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Sri Lanka Catholics celebrate Mass via TV amid new warnings

May 5, 2019
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A statute of St. Anthony is seen kept out side the exploded St. Anthony's church as naval soldiers carry out reconstruction work in Colombo, Sri Lanka, Friday, May 3, 2019. Catholic services are being canceled for a second weekend in Sri Lanka's capital after the government warned of more possible attacks by the same Islamic State-linked group that carried out Easter suicide bombings. (AP Photo/Eranga Jayawardena)
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A statute of St. Anthony is seen kept out side the exploded St. Anthony's church as naval soldiers carry out reconstruction work in Colombo, Sri Lanka, Friday, May 3, 2019. Catholic services are being canceled for a second weekend in Sri Lanka's capital after the government warned of more possible attacks by the same Islamic State-linked group that carried out Easter suicide bombings. (AP Photo/Eranga Jayawardena)

COLOMBO, Sri Lanka (AP) — Sri Lankan Catholics celebrated Sunday Mass in their homes for a second week as churches remain closed amid fears of possible fresh attacks by Islamic extremists.

Cardinal Malcom Ranjith, the archbishop of Colombo, offered a televised Mass from his residence that was attended mostly by priests and nuns.

A letter from Pope Francis addressed to him was read out at the end of the service in which the pontiff said he prayed that “hearts hardened by hatred may yield to His will for peace and reconciliation among all his children.”

At St. Anthony’s Shrine in Colombo, one of the sites targeted by Easter suicide bombings that killed 257 people, a Mass was celebrated for a small group of children as a means for inner healing.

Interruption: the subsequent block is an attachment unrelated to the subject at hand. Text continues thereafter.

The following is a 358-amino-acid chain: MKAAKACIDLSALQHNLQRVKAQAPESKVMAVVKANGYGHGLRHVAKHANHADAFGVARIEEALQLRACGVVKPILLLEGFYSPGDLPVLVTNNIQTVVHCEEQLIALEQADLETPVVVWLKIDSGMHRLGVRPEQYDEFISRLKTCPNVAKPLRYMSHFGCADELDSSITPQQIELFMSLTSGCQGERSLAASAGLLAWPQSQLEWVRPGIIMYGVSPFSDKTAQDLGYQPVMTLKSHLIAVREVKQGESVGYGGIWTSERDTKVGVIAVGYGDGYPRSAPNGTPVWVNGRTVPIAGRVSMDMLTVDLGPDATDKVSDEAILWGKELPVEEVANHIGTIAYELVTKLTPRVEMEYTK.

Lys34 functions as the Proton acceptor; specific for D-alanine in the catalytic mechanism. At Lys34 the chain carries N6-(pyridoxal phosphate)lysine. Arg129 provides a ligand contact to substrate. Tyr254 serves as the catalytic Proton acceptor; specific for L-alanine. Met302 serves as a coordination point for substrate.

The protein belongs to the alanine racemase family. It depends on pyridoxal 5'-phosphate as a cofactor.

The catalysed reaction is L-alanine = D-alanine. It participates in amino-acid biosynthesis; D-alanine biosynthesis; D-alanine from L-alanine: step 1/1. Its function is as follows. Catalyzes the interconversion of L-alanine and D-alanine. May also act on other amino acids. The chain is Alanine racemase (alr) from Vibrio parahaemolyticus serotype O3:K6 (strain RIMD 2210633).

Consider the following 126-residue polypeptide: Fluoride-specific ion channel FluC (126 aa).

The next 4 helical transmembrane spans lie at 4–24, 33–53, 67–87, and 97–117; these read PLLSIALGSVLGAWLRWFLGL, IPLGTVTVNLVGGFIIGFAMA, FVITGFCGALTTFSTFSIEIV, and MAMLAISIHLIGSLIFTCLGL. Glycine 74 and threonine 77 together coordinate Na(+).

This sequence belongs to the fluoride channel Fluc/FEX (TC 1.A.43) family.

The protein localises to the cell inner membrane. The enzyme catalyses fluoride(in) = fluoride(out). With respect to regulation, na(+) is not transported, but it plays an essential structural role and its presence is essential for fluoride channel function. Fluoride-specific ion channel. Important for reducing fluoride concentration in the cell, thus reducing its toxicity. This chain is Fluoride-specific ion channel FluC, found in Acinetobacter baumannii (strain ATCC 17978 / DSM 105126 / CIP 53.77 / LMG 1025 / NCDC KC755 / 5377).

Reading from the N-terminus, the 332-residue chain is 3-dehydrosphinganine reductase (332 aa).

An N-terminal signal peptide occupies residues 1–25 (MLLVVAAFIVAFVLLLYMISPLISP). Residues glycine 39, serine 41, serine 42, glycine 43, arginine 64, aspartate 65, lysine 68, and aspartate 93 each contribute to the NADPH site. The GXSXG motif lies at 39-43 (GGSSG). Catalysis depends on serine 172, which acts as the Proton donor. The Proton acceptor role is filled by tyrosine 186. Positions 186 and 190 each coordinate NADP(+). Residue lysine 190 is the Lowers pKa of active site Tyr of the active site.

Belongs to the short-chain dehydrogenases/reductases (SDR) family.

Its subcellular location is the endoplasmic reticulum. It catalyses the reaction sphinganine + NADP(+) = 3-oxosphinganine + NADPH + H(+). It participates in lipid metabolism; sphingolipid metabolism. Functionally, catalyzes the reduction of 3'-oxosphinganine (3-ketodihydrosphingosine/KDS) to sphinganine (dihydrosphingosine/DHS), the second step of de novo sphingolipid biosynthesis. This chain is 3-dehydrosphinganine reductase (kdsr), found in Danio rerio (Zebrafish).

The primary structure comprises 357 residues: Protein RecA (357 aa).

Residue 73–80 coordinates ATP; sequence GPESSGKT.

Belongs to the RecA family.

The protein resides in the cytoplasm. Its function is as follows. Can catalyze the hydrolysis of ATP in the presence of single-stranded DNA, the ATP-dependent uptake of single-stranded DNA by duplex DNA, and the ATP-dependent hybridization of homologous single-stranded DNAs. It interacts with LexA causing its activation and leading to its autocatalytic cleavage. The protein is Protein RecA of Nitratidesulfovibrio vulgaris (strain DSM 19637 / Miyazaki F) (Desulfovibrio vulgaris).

The Rev. Prasad Harshana said before the Mass that prayers will be offered not only for the victims of violence, survivors, Catholics and the country as a whole but also for “those suicide bombers and all those people who are involved in it.”

“Because they are also misled by the evil one, we need to pray for the conversion of those people. We pray for the conversion of the hearts of the terrorists, whoever they may be.”

“That is our faith ... we love them all,” said Harshana.

The coordinated bombings that targeted three churches and three luxury hotels were carried out by a group of Sri Lankan nationals with links to the Islamic State group.

Almost all churches remained closed with armed soldiers and police guarding them. Authorities canceled Sunday services after reports emerged that a Catholic church and lay institution could be targeted this weekend.

Catholic schools have also been closed until further notice.

However, all government schools are to reopen Monday for grade 6 and up. Police have announced they will search the premises of all schools Sunday.

On Thursday, the cardinal sent a letter to church officials saying he received “foreign information” that attempts would be made last week to attack a church and another church institution. The letter later appeared on social media.

Ranjith, an outspoken critic of the Sri Lankan government’s apparent failure to act on Indian government intelligence ahead of the Easter attacks, said in the letter that he was closing churches and Catholic schools throughout Sri Lanka and canceling public congregations for Mass “until further notice.”

“For your own good, we have decided to close down those institutions,” he wrote.

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